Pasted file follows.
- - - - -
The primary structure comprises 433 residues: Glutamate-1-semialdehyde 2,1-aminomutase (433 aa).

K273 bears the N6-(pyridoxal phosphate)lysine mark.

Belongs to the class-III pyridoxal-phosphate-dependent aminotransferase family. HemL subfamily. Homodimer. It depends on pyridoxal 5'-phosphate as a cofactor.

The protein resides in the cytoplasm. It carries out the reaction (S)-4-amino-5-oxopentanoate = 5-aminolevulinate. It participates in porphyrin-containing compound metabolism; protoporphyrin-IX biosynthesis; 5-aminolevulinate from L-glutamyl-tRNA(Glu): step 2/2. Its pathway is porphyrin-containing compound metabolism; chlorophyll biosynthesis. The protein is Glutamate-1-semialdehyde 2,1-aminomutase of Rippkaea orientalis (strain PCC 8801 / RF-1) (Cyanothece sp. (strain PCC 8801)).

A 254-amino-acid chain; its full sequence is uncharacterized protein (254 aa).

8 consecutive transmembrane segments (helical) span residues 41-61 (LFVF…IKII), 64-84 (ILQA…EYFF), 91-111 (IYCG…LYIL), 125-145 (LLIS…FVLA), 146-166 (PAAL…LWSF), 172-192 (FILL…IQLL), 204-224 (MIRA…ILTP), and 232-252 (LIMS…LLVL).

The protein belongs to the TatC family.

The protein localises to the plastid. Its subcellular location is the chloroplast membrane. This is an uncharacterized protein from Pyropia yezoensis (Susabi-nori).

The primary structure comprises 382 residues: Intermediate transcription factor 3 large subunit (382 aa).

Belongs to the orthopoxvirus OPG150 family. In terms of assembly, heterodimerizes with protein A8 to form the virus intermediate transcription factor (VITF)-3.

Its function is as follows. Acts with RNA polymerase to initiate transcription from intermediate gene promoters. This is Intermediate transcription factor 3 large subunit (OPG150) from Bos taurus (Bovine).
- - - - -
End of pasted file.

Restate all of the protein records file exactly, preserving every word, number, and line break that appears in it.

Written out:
The primary structure comprises 433 residues: Glutamate-1-semialdehyde 2,1-aminomutase (433 aa).

K273 bears the N6-(pyridoxal phosphate)lysine mark.

Belongs to the class-III pyridoxal-phosphate-dependent aminotransferase family. HemL subfamily. Homodimer. It depends on pyridoxal 5'-phosphate as a cofactor.

The protein resides in the cytoplasm. It carries out the reaction (S)-4-amino-5-oxopentanoate = 5-aminolevulinate. It participates in porphyrin-containing compound metabolism; protoporphyrin-IX biosynthesis; 5-aminolevulinate from L-glutamyl-tRNA(Glu): step 2/2. Its pathway is porphyrin-containing compound metabolism; chlorophyll biosynthesis. The protein is Glutamate-1-semialdehyde 2,1-aminomutase of Rippkaea orientalis (strain PCC 8801 / RF-1) (Cyanothece sp. (strain PCC 8801)).

A 254-amino-acid chain; its full sequence is uncharacterized protein (254 aa).

8 consecutive transmembrane segments (helical) span residues 41-61 (LFVF…IKII), 64-84 (ILQA…EYFF), 91-111 (IYCG…LYIL), 125-145 (LLIS…FVLA), 146-166 (PAAL…LWSF), 172-192 (FILL…IQLL), 204-224 (MIRA…ILTP), and 232-252 (LIMS…LLVL).

The protein belongs to the TatC family.

The protein localises to the plastid. Its subcellular location is the chloroplast membrane. This is an uncharacterized protein from Pyropia yezoensis (Susabi-nori).

The primary structure comprises 382 residues: Intermediate transcription factor 3 large subunit (382 aa).

Belongs to the orthopoxvirus OPG150 family. In terms of assembly, heterodimerizes with protein A8 to form the virus intermediate transcription factor (VITF)-3.

Its function is as follows. Acts with RNA polymerase to initiate transcription from intermediate gene promoters. This is Intermediate transcription factor 3 large subunit (OPG150) from Bos taurus (Bovine).